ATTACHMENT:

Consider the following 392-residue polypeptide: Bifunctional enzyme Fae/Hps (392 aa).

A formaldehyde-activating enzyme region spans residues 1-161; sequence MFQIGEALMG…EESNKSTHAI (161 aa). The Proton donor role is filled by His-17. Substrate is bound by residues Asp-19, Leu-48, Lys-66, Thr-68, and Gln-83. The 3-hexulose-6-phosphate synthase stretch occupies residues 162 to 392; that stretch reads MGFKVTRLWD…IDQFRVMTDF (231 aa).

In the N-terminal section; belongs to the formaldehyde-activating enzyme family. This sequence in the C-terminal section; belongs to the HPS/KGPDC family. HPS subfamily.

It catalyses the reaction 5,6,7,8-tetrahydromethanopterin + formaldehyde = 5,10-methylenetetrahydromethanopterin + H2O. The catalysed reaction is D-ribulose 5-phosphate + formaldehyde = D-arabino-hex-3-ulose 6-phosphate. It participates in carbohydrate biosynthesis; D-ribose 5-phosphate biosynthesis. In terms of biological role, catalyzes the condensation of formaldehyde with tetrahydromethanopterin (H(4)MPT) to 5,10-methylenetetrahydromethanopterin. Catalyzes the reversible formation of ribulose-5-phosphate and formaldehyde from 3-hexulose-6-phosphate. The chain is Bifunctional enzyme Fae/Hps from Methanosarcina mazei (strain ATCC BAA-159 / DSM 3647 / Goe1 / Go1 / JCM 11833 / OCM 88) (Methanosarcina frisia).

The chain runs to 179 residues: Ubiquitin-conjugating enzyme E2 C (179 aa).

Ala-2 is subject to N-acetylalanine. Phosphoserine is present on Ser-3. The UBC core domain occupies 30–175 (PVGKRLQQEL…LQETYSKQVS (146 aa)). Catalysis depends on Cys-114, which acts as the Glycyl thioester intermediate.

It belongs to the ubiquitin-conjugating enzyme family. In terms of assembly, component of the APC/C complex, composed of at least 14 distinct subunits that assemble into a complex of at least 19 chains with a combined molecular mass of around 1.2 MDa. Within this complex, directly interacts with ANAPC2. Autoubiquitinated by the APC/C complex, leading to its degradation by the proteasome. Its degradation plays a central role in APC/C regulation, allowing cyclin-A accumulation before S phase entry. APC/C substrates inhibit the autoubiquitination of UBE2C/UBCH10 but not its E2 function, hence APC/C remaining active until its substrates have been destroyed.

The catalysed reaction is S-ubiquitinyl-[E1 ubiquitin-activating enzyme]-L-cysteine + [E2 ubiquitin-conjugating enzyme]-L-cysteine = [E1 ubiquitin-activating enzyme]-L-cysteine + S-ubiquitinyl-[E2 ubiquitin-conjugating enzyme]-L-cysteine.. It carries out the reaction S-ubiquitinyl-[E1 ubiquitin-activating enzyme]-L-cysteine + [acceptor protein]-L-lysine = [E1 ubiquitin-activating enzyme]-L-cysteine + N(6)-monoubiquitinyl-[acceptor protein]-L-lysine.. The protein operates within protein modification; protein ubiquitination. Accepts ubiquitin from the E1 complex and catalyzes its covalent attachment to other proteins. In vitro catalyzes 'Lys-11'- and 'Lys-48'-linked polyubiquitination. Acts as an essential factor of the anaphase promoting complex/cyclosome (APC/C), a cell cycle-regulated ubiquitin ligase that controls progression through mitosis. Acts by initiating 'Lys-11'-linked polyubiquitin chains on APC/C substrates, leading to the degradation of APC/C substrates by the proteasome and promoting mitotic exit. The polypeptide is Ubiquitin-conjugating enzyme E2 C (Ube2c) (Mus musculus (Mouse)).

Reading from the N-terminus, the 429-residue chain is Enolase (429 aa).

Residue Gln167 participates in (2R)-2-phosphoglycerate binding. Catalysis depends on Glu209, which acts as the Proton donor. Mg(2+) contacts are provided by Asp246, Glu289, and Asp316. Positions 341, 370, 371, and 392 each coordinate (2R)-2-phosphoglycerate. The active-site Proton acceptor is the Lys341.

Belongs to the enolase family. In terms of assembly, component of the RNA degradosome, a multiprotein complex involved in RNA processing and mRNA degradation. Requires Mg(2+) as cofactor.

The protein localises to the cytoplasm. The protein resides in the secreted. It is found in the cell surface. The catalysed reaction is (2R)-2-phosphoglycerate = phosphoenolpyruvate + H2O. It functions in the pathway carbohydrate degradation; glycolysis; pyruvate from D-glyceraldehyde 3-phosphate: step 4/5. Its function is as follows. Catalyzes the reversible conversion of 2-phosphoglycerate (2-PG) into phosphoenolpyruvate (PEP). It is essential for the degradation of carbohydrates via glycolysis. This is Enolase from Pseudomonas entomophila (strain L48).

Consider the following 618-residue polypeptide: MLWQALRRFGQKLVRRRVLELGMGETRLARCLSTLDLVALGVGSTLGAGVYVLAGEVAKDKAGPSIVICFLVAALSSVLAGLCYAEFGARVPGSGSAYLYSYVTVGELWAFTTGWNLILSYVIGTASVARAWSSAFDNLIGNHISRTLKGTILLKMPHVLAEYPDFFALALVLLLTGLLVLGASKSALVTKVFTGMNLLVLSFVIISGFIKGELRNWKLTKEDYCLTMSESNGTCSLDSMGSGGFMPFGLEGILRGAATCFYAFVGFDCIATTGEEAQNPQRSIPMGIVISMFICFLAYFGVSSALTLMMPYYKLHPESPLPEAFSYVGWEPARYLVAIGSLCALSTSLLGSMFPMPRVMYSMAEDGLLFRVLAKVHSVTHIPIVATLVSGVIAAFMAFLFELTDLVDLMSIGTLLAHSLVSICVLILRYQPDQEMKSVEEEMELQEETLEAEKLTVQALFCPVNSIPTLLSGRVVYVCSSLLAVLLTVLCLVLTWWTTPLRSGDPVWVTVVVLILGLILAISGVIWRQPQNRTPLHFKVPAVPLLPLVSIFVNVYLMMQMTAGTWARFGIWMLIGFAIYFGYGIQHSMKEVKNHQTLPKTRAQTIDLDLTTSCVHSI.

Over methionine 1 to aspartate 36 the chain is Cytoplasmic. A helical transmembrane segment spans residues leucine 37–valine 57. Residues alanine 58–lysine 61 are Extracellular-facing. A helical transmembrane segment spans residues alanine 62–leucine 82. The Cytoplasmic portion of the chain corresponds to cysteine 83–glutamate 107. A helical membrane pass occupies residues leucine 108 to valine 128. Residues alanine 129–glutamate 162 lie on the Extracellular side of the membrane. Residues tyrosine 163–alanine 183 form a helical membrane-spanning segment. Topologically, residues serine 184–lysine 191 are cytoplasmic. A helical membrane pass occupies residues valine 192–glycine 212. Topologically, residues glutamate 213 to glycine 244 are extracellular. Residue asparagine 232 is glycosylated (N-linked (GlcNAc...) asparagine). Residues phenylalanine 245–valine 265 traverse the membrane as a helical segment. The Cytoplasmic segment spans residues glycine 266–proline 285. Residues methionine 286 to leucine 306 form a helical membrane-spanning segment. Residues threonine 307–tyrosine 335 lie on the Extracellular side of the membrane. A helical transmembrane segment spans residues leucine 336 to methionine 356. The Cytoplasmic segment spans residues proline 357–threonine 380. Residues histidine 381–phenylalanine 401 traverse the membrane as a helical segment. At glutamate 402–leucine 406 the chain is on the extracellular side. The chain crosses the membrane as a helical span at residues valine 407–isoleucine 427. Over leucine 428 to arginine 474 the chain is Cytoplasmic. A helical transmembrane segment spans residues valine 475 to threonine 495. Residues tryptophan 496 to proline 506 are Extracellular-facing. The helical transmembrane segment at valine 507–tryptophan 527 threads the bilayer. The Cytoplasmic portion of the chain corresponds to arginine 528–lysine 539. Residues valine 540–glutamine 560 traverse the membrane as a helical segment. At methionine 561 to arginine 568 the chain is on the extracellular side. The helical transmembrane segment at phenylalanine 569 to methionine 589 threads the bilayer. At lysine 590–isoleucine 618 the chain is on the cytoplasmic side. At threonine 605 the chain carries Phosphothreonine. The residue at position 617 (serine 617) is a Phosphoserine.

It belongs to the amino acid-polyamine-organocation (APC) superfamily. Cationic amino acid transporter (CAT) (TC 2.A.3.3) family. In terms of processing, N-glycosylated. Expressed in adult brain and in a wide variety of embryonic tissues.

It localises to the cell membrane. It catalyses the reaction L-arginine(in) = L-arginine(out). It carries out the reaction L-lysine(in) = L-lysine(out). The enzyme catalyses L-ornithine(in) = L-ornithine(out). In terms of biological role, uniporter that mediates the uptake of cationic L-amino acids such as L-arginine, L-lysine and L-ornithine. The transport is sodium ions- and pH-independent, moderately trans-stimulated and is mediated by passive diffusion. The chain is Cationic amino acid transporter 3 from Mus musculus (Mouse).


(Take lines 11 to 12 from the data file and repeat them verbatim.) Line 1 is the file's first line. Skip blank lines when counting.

Belongs to the enolase family. In terms of assembly, component of the RNA degradosome, a multiprotein complex involved in RNA processing and mRNA degradation. Requires Mg(2+) as cofactor.

The protein localises to the cytoplasm. The protein resides in the secreted. It is found in the cell surface. The catalysed reaction is (2R)-2-phosphoglycerate = phosphoenolpyruvate + H2O. It functions in the pathway carbohydrate degradation; glycolysis; pyruvate from D-glyceraldehyde 3-phosphate: step 4/5. Its function is as follows. Catalyzes the reversible conversion of 2-phosphoglycerate (2-PG) into phosphoenolpyruvate (PEP). It is essential for the degradation of carbohydrates via glycolysis. This is Enolase from Pseudomonas entomophila (strain L48).